Legislative solutions currently under consideration in 2016:
HB 5427, AN ACT CONCERNING THE SHARED CLEAN ENERGY FACILITY PILOT PROGRAM: Shared solar is not yet in working order after the 2016 legislative session. Changes needed to be made to 5427 to require utility companies to buy generated power for the "life of the facility," as recommended by the CT Academy of Science and Engineering. Passage of the changes would also have removed the limit of 6 megawatts (too small). More importantly, there was and is no need for a pilot project at all! Shared solar is working in a dozen states already. Anything but full roll-out is mere delay by reluctant utilities. CCAG opposed this bill without proposed changes.
SB 334, AN ACT CONCERNING MINOR REVISIONS TO THE ENERGY AND TECHNOLOGY RELATED STATUTES:
The bill did not pass. Passage would have implemented technical fixes to existing statutes governing shared solar development. This bill should have been passed instead of H.B. 5427 (above), a deeply flawed bill that includes financing requirements designed to make projects uneconomic and insure failure. CCAG also continues to fight for a full roll out of shared solar, not pilot programs.
HB 5299, AN ACT CONCERNING TOXIC FLAME RETARDANT CHEMICALS IN CHILDREN’S PRODUCTS AND UPHOLSTERED RESIDENTIAL FURNITURE: This bill was submarined by 1 Senator, when it was on the verge of passage. Again, we see the extreme power of money in politics using obscure levers to block the common good. The bill would have banned any product containing the flame retardant chemicals TDCPP, TDCP or TCPP that was marketed for the use of children three years of age or younger. Momentum for passage was large, and it had overwhelmingly passed the House before that single Senator killed it by threatening to run out the clock with a flood of amendments.
RB 5618 AN ACT REQUIRING THE DEVELOPMENT OF A CARBON FOOTPRINT METHODOLOGY TO ANALYZE STATE PROCUREMENT CONTRACTS: Did not win passage in 2016. CCAG followed and advocated for several bills that would have increased green procurement by state government, including this foundational one.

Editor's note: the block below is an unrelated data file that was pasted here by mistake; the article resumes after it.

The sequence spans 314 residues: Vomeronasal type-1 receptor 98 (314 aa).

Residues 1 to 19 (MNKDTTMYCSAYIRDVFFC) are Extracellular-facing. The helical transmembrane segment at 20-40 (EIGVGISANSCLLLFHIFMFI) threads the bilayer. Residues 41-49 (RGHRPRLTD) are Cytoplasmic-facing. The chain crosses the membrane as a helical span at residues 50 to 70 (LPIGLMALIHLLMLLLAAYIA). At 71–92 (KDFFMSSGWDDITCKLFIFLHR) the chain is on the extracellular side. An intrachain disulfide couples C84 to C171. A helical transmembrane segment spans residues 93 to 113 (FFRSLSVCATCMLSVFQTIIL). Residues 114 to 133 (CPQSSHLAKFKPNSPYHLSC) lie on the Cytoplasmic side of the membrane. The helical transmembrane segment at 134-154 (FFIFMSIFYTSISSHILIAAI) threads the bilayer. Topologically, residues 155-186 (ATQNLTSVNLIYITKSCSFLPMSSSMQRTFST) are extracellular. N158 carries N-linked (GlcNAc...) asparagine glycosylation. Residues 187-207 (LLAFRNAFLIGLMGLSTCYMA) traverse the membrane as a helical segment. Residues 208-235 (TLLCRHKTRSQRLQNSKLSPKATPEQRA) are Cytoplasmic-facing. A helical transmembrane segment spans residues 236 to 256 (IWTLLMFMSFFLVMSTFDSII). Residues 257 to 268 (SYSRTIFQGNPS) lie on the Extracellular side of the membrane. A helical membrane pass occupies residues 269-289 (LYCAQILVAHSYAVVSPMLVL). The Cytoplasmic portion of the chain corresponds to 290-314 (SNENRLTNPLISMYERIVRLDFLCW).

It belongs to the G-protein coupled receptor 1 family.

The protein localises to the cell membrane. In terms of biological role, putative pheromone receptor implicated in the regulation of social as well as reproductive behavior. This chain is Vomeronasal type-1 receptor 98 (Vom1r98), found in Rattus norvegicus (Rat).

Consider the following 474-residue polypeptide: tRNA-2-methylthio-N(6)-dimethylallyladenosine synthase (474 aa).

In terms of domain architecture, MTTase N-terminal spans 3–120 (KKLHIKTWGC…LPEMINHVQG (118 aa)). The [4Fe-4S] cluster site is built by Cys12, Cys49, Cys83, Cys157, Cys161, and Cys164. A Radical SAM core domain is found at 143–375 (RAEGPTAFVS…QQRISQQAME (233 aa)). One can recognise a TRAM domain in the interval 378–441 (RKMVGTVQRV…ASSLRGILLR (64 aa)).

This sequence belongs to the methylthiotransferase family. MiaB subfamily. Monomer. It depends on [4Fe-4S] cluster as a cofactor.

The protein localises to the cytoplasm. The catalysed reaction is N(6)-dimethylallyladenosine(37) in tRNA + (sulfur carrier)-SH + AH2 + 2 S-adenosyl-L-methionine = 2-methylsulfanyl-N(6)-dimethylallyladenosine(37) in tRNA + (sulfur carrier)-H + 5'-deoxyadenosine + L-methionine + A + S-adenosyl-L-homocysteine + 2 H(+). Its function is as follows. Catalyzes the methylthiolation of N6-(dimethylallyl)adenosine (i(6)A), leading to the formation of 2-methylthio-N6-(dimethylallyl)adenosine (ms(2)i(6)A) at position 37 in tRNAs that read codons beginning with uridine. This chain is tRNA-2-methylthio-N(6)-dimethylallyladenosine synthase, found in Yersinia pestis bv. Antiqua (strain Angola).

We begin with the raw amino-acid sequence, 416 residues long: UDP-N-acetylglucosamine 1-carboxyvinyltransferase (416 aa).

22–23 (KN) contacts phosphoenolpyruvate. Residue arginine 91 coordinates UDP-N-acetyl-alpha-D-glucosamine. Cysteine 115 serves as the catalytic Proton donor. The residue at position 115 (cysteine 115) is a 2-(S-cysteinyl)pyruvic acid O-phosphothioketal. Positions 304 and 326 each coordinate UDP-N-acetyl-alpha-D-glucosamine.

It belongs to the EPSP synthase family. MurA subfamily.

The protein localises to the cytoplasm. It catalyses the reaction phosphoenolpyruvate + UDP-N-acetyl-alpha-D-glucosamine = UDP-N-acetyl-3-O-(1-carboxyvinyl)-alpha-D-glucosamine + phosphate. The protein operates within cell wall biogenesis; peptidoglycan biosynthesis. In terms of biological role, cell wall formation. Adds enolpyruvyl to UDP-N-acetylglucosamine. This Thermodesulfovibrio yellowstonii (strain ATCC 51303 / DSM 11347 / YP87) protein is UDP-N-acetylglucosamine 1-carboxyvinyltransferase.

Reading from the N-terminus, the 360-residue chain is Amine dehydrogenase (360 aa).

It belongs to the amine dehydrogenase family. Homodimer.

From the 2015 legislative session:
SB 928 Shared Solar: A shared renewable energy program would have allowed a broader group of energy consumers to meet their energy needs with clean, renewable energy. Whether or not they own an appropriate rooftop or property themselves, Connecticut families and businesses would have been able to subscribe to a local shared renewable energy project and get credit on their utility bills for their portion of the clean power produced.
This legislative season, the Energy and Technology Committee received not one but two bills concerning shared renewables. One called for a full-scale program. The other, supported by the state’s major electric utilities, called for a three-year pilot which has been amended to two-years. In spite of a high-quality study by the Connecticut Academy of Science and Engineering supporting full roll-out, the committee endorsed the pilot.
Since shared clean energy programs and policies have been developed in over a dozen states, it is difficult to understand exactly what we need to pilot. CCAG is disappointed with this outcome as it will only serve to ensure most Connecticut families and businesses do not have access to renewable energy for years to come.
Connecticut’s timid approach to clean energy penalizes consumers, costs state jobs- CT Mirror May 19th
570 AAC Electric Savings and Fixed Bill Fee: This bill initially capped at $10 the fixed charge all electric customers pay regardless of how much power they use. That charge has skyrocketed to $19.25 for Eversource and $17.25 for United Illuminating, though each company requested much more. By lowering and capping fixed charges, all consumers, including the most vulnerable, would have had a real chance to benefit economically from the rapid advances in technology that are already modernizing the power grid.
The bill — which passed the Senate but never made it to the House floor — eliminated a specific cap and replaced it with a new delineation of what could be calculated as part of the fixed charge, a prospect that had us worried as it could not be determined how this would play out. Some calculations actually projected that the fixed rate would go up! There is some possibility that elements of SB570 may get folded into the "budget implementer" bills during special session.